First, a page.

Ancient Buddhist texts reveal shifting perspectives on women
Provost’s Postdoctoral Scholar Stephanie Balkwill is a member of USC’s Society of Fellows in the Humanities. Photo courtesy of Stephanie Balkwill.

Ancient Buddhist texts reveal shifting perspectives on women

Provost Postdoctoral Scholar Stephanie Balkwill studies the ideal of female-to-male sex change within Buddhism, focusing on the women and religious texts of 5th-century China.
ByLaura Paisley

“… As for a woman who is born inside the imperial palace, she necessarily belongs to another person. Throughout her life, she is like a maidservant who must serve and follow a great family, also like a disciple who must venerate and serve his master. She is beaten by different kinds of swords and staves, rocks and tiles, and is defiled by every evil word. These kind [sic] of sufferings deprive her of self-sovereignty. This is why a woman must give rise to the thought of abhorring and getting rid of her female body.”

This passage is drawn from a popular 5th-century Buddhist text, the SuÌ„tra on Transforming the Female Form (Zhuan nüshen jing 轉女身經, T. no. 564), an extensive meditation on the reasons why a woman must transform her sex in order to become a Buddha.

According to the Buddhist tradition, women cannot ascend to the status of a Buddha — one who is awake, enlightened and emancipated from samsāra, the cycle of birth and death.

Female bodies are seen as problematic because they grow and give birth to children, which ties them metaphorically to samsāra. In order to attain Buddha status — to reach the ultimate goal of the religion — a woman is required to become a man. This means dying and being reborn as a man in the next life.

But in many Buddhist texts, including the Sūtra on Transforming the Female Form, this could also mean that an advanced practitioner of Buddhism, using her supernatural powers obtained through devotion and meditation, could miraculously change her form, in this life, at her own will. Such a display is usually accompanied by her offering the Buddha a long lecture on the fact that gender is empty and only the mind clings to such external forms as male or female.

A shifting ideology

This subject is the focus of Stephanie Balkwill’s research at USC Dornsife, where she is a Provost’s Postdoctoral Scholar and member of USC’s prestigious Society of Fellows in the Humanities. She has studied the lives of women, particularly Buddhist women, in 4th- through 6th-century China in depth.

Balkwill titled her postdoctoral research proposal “Because the Buddha is No Longer a Woman: Tracking the Ideal of Female-to-Male Sex Change in Mahāyāna SÅ«tras.”

“I’m interested in the ways in which Buddhism, when it came to China from India and Central Asia, offered women new opportunities for social and religious practice that they didn’t have before,” she said.

While working on her doctorate at Canada’s McMaster University, Balkwill identified a body of Buddhist texts written in 5th-century China that shed light on how the problem of the female body within Buddhism was understood at the time. The SuÌ„tra on Transforming the Female Form, which claims to be the master text on the subject, represents a significant departure of thinking, she explained.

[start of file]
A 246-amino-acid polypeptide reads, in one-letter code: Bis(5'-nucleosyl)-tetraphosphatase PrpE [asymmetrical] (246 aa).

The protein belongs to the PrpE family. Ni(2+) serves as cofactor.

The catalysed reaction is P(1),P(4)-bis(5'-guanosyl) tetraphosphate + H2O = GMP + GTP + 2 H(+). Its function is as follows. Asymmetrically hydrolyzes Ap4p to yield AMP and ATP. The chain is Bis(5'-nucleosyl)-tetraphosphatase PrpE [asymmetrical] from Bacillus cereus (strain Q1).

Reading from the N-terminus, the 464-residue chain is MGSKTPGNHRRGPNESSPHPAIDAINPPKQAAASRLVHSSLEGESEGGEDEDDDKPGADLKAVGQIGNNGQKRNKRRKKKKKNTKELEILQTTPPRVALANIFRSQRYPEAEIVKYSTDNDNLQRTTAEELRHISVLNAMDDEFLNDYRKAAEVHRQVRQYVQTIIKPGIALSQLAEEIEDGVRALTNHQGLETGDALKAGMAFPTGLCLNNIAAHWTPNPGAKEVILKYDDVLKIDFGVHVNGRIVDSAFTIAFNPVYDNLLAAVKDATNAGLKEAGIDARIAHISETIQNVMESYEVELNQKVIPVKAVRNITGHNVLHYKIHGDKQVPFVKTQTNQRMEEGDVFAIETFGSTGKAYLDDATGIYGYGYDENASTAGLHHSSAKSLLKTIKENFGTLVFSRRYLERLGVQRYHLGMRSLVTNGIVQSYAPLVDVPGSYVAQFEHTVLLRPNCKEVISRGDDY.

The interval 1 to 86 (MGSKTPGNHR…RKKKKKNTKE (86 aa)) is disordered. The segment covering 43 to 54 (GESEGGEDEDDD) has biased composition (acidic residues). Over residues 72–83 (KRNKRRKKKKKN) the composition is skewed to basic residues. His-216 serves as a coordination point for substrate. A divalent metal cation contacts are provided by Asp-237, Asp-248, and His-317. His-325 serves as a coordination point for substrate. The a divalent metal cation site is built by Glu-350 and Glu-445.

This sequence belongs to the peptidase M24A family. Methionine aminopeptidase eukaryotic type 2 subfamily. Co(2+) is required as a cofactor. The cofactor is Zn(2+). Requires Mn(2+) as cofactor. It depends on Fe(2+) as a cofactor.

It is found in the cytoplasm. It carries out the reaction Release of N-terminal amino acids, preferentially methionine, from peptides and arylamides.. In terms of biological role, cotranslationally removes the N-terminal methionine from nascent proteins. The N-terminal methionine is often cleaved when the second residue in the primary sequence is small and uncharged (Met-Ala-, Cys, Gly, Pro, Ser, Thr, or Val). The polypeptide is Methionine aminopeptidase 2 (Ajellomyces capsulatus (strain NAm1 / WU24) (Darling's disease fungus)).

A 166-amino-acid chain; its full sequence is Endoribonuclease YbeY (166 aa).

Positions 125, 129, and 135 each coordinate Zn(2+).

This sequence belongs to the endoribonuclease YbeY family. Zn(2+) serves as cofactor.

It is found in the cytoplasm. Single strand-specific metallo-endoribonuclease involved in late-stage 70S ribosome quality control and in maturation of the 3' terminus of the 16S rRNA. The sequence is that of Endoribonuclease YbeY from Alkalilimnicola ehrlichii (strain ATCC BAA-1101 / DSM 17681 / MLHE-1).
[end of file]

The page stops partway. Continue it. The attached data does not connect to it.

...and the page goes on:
“It’s largely understood sociologically instead of bodily …. The Buddha starts talking about patriarchy instead of the physical limitations of the female body. So it’s a big shift in ideology.”

Women of influence

According to Balkwill, there were powerful Buddhist women in 5th-century China who were very interested in Buddhist monasteries, a place where they could derive power and negotiate the political situations in which women of high standing often found themselves.

It is likely that these women sponsored and commissioned these 5th-century texts, Balkwill noted. Some of the writings mention women of the imperial court specifically, pointing out that they are vulnerable to patriarchal forces in that they are put on a pedestal, given jewelry and garlands, but are still not free. These women lived with a lot of luxury, but also a lot of constraints.

“One of the things I’m really interested in with these texts, and why I think they appeal to women even though they’re saying you have to become a man, is that their [female] protagonists have wonderful conversations with all these different Buddhist teachers and eventually the Buddha,” she said. “The texts show how smart, capable and articulate the protagonists are.”

The various conversations about women’s rights and women’s bodies within the texts help scholars understand how women of the day thought and talked about the notion of female-to-male sex change and related it to their own religious practice.

Expanding her reach

Balkwill was drawn to her postdoctoral position at USC Dornsife as an opportunity to expand upon the specific training she received as a graduate student.

“I really strongly feel that you have to be able to go past that and talk outside of your discipline, and to your students and the general public,” she said.

As a member of USC’s Society of Fellows in the Humanities, an interdisciplinary community of postdocs supported by eminent distinguished faculty mentors, Balkwill participates in meetings and events on campus to promote intellectual exchange and an interdisciplinary approach to research and teaching. She also organized a major international conference last year on Buddhism and Politics, titled, Buddhism and Statecraft: A Conference of Storytellers.

“Having the opportunity to talk about my work with people in English literature or visual studies uncovers points of comparison and new ways of thinking about my data,” she said.

“I came to USC because I wanted to learn to talk about my research across the humanities and be a more open-minded scholar,” she added. “I’ve taken the skills that I learned as a graduate student and have become more integrated in the field and am thinking more broadly.”